Dancing on film has saved many things—love interests, careers and even small towns from their self-righteous morality. Now, you can witness how dancing saves lives in real life at the upcoming Dancing With the Salt Lake Stars charity gala. Inspired by the Dancing With the Stars TV show, what started three years ago as an all-volunteer grass-roots initiative between the American Cancer Society and DF Dance Studio to benefit Relay for Life has grown in both size and ambition. The evening will include a fancy three-course meal, during which DF’s professional instructors will pair with local news anchors and reporters to perform choreography they’ve painstakingly rehearsed for several months. People will vote with their wallets both before and during the event for their favorite couple; the pair that raises the most money wins. The three “judges” of the performances are little girls currently battling cancer. Kim Johnson, a former ABC 4 weekend anchor who participated in 2013’s event, calls it “inspirational,” adding, “Everybody knows someone affected by cancer. My mother is a survivor. There is no scarier feeling than watching someone you love live with the awful disease. Anything I can do—whether it’s reporting on efforts to find a cure, or putting on a beaded costume and shakin’ it to raise money for ACS—I am thrilled to do my part.” KUTV 2 news anchor Mary Nickles, herself a cancer survivor, will be this year’s emcee. (Kecianne Shick)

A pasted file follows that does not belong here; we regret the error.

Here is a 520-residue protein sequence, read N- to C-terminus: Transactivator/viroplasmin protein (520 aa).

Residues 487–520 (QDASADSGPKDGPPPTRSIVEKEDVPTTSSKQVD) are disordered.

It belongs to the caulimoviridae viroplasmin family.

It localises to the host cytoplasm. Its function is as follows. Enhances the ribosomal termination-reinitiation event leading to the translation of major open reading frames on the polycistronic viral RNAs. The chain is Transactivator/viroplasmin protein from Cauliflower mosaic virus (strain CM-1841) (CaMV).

Dancing With the Salt Lake Stars @ Hilton Salt Lake City Center, 255 S. West Temple, 801-328-2000, May 9, 7 p.m., $50 for individuals, $90 per couple.